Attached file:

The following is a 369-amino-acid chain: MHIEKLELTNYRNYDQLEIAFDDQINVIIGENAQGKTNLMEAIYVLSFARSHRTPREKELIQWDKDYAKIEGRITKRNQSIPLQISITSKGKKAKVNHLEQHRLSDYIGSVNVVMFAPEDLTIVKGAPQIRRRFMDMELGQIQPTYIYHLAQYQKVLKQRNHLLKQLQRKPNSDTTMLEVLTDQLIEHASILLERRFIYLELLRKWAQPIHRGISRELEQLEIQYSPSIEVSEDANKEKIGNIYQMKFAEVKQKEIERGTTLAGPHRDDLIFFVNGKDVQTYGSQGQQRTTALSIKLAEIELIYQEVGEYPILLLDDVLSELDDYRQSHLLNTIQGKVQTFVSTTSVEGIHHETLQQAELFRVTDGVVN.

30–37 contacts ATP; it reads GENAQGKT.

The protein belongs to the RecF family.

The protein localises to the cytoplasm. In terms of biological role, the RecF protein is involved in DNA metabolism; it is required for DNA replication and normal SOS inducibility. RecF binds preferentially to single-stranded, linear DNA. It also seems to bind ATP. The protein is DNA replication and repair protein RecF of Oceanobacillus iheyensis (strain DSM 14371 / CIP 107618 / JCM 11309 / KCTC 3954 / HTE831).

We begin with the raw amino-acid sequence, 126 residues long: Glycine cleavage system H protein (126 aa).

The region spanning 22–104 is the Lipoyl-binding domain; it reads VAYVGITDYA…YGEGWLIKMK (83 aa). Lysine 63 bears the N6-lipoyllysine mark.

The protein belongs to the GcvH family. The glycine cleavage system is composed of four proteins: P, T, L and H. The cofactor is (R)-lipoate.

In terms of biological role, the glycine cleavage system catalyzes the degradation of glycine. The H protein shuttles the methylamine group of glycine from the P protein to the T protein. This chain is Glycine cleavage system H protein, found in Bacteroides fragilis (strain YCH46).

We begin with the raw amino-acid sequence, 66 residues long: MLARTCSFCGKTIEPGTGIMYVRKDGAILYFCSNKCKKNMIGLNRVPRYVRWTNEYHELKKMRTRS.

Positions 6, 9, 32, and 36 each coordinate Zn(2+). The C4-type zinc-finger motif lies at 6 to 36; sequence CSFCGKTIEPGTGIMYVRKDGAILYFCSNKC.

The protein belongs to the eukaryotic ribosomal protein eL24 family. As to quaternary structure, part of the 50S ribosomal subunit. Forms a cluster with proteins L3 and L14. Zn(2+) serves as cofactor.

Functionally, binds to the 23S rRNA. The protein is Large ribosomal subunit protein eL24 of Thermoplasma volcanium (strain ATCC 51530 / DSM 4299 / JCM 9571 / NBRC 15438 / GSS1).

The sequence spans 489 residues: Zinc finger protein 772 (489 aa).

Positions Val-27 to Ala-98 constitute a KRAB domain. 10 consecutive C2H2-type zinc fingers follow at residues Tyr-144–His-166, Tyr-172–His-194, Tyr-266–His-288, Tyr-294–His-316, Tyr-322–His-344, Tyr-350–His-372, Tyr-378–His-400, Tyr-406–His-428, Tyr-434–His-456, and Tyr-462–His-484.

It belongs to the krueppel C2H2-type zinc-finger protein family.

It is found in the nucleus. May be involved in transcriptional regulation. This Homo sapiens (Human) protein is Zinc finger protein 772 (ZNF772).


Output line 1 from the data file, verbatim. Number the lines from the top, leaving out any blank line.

The following is a 369-amino-acid chain: MHIEKLELTNYRNYDQLEIAFDDQINVIIGENAQGKTNLMEAIYVLSFARSHRTPREKELIQWDKDYAKIEGRITKRNQSIPLQISITSKGKKAKVNHLEQHRLSDYIGSVNVVMFAPEDLTIVKGAPQIRRRFMDMELGQIQPTYIYHLAQYQKVLKQRNHLLKQLQRKPNSDTTMLEVLTDQLIEHASILLERRFIYLELLRKWAQPIHRGISRELEQLEIQYSPSIEVSEDANKEKIGNIYQMKFAEVKQKEIERGTTLAGPHRDDLIFFVNGKDVQTYGSQGQQRTTALSIKLAEIELIYQEVGEYPILLLDDVLSELDDYRQSHLLNTIQGKVQTFVSTTSVEGIHHETLQQAELFRVTDGVVN.